August 29, 2016
Just when you think the Washington Nationals have finally gotten on the right track, something goes wrong again. With two of their five starting pitchers on the DL, they had to rely on rookies again two games in a row. On Saturday, A.J. Cole took the mound and did fairly well, giving up three runs over 5 2/3 innings. But the Nats' bats were mostly cold once again, and they were behind 4-3 with two outs in the bottom of the ninth inning. Jayson Werth came up to bat, and with two strikes against him, he belted an RBI single to left-center field, tying the game. Absolute clutch hit! The Nats had a chance to win it in walk-off fashion [after Werth reached third base on a wild pitch, but Daniel Murphy grounded out.] Mark Melancon pitched in the [top of the] 10th inning, [and Bryce Harper was ejected after lashing out at the umpire who called him out on strikes], but neither team scored. In the 11th, Yusmeiro Petit took the mound and gave up home runs to both Charlie Blackmon (his second of the night) and Carlos Gonzalez, plus one more run after that. What an appalling disaster! The Nats got two runners on base in the bottom of the 11th, but nothing came of it. Final score: Rockies 9, Nationals 4.
The loss to the visiting Colorado Rockies was most distressing. The game was almost a carbon copy of the July 2 game (see July 4 blog post), when the Reds beat the Nats 9-4 in 10 innings, after the Nats made a similar heroic comeback in the late innings to tie it. That time, Sammy Solis and Matt Belilse were to blame.
On Sunday afternoon, the widely-hyped rookie pitcher Lucas Giolito got the start, and was lucky to escape the first inning giving up only one run. On the first pitch in the bottom of the first, rookie Trea Turner homered to tie the game 1-1. But Giolito gave up a three-run homer in the [third] inning. Wilson Ramos hit a solo homer in the seventh inning, and Bryce Harper did likewise in the ninth inning, but it wasn't enough. Otherwise, the Nats just weren't hitting. Final score: 5-3. There was a weird play in which a Rockies player scored from second base on a wild pitch, when the umpire was keeled over in pain, and nobody paid attention to the base runner rounding third base. It was a questionable move on his part, and fortunately, the extra run didn't matter in the end.
On a brighter note, Jayson Werth hit a solo home run in the top of the first inning at Philadelphia this evening, and that proved to be enough in the Nats' 4-0 victory over the Phillies. Clint Robinson replaced Ryan Zimmerman at first base, and got two hits. Is Ryan's job in jeopardy? That's a scary thought. Tanner Roark had some command problems, hitting a batter with a pitch again, but for the most part he did better than last time. Meanwhile, the Marlins lost to the Mets in extra innings, so they have fallen nine games behind the Nats in the NL East...
Earlier this month the Miami Dolphins announced an agreement under which their newly renovated home will be called "Hard Rock Stadium." See miamidolphins.com. Meanwhile, work on building the gigantic, cable-suspended roof covering virtually all the seats has been completed, and an aerial view can be seen at miaminewtimes.com. Frankly, I can't see how that flimsy thing is supposed to withstand hurricane-force winds. I hope we won't have to find out any time soon...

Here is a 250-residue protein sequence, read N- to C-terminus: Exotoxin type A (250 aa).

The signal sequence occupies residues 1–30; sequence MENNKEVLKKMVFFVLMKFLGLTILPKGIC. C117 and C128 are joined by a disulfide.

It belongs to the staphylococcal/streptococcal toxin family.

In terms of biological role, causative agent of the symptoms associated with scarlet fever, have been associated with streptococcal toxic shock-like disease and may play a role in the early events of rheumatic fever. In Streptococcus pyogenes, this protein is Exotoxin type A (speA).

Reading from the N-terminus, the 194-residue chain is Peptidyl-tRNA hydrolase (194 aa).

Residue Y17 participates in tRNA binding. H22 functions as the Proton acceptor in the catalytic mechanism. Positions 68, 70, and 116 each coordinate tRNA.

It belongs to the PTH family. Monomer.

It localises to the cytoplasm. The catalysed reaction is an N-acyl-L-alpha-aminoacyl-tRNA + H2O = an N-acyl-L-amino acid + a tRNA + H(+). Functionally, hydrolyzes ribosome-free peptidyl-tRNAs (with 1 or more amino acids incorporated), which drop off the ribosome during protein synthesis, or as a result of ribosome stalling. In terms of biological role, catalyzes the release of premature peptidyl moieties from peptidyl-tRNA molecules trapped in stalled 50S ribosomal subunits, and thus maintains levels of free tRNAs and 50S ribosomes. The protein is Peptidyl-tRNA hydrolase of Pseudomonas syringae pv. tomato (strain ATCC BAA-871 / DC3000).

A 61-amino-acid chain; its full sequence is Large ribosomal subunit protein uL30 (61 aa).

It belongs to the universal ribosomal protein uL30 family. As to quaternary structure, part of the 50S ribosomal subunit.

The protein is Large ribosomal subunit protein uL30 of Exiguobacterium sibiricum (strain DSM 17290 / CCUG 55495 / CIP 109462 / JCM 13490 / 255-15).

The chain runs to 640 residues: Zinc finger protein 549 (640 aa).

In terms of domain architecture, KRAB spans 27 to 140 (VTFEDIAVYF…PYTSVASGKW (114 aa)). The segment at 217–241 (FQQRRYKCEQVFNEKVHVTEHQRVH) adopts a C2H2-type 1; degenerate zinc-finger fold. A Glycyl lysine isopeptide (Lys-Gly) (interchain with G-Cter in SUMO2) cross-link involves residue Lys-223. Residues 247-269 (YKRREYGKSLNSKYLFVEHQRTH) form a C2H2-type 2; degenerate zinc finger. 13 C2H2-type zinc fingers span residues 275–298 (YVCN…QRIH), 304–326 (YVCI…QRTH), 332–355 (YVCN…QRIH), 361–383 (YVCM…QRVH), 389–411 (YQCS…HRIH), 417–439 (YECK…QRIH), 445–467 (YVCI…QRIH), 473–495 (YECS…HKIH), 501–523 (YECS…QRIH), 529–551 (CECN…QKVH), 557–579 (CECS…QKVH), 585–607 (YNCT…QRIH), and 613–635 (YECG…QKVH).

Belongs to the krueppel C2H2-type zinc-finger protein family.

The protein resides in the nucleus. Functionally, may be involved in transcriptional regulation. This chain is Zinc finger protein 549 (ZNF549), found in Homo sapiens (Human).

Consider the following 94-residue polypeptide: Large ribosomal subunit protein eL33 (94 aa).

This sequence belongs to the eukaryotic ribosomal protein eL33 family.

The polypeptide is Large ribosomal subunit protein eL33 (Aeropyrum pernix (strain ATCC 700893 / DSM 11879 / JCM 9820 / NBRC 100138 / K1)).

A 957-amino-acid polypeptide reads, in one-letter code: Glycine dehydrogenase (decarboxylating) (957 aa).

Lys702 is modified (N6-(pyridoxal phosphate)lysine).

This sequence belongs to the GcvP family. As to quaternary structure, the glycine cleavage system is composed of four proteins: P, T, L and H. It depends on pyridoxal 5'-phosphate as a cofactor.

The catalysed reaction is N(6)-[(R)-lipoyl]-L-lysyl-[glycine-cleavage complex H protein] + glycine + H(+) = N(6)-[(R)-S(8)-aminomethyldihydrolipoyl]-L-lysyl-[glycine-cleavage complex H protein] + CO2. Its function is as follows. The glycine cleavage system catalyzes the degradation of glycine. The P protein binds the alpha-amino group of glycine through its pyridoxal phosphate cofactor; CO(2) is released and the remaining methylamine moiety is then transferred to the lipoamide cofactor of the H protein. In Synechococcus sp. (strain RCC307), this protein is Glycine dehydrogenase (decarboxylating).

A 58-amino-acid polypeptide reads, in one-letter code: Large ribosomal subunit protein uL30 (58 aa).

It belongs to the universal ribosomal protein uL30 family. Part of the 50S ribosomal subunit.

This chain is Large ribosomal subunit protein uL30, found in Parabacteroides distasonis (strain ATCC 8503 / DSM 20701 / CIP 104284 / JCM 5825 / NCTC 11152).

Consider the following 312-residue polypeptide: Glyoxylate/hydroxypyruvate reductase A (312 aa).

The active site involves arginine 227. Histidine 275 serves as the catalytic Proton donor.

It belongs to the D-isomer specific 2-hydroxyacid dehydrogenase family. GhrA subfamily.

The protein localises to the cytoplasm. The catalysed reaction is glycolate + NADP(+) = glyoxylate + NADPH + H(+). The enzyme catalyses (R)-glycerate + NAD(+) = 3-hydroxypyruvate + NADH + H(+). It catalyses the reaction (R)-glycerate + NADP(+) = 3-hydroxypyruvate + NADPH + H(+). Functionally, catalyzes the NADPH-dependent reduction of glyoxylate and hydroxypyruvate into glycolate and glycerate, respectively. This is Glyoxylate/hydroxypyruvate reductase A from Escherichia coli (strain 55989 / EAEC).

So, I made a new diagram showing the new configuration of what was once called " Dolphin Stadium." For the time being, it does not include the bare frame roof extensions (about 20 feet?), which apparently are intended to support a canvas awning when more shade is desired. It also does not include the extreme corners of that rectangular roof, which extend beyond the existing diagram parameters. The new diagram is subject to revision, once I have seen more photos.
Prompted in part by that news item, I updated the Stadium names page, including the new name of the White Sox' home (Guaranteed Rate Field) mentioned four days ago. I have also made it less "judgmental," replacing the categories of "Bogus" and "Suspect" with "Brief" (in use for four years or less) and "Medium" (in use for five to nine years) categories; most but not all of them are sponsored. I may fiddle with the definitions of those categories and revise that table again. I also intend to do a separate page showing the year-by-year chronologies of those stadiums whose names changed most often.
For the record, here are the old "judgmental" categories:
* The Beehive (Braves Field) and White Sox Park (Comiskey Park) were only labeled "suspect" because the names reverted to the original after a few years.
I wasn't sure, so I checked and learned that Anheuser-Busch entered into a 20-year naming rights contract with the St. Louis Cardinals in August 2004, when construction on their new stadium was getting underway. See bizjournals.com. "Financial terms of the deal were not disclosed."
Somehow I missed this, but apparently the U.S. Supreme Court killed the idea of the Oakland A's moving to San Jose once and for all last October. In their legal reasoning, they rejected claim that "Major League Baseball has used illegal monopoly powers to block the relocation." See sfgate.com. That's bad news, not just for Athletics fans, but for baseball in general. If MLB franchises can get away with leveraging their protected status so as to bilk fans and local governments without limit, the fan base will steadily shrink, while the blatant unfairness of it all will eventually kill public support the sport.
So now, the A's are back to working on some kind of deal with Oakland, which is not prepared to be generous, or else move somewhere else, such as Las Vegas. Yuk.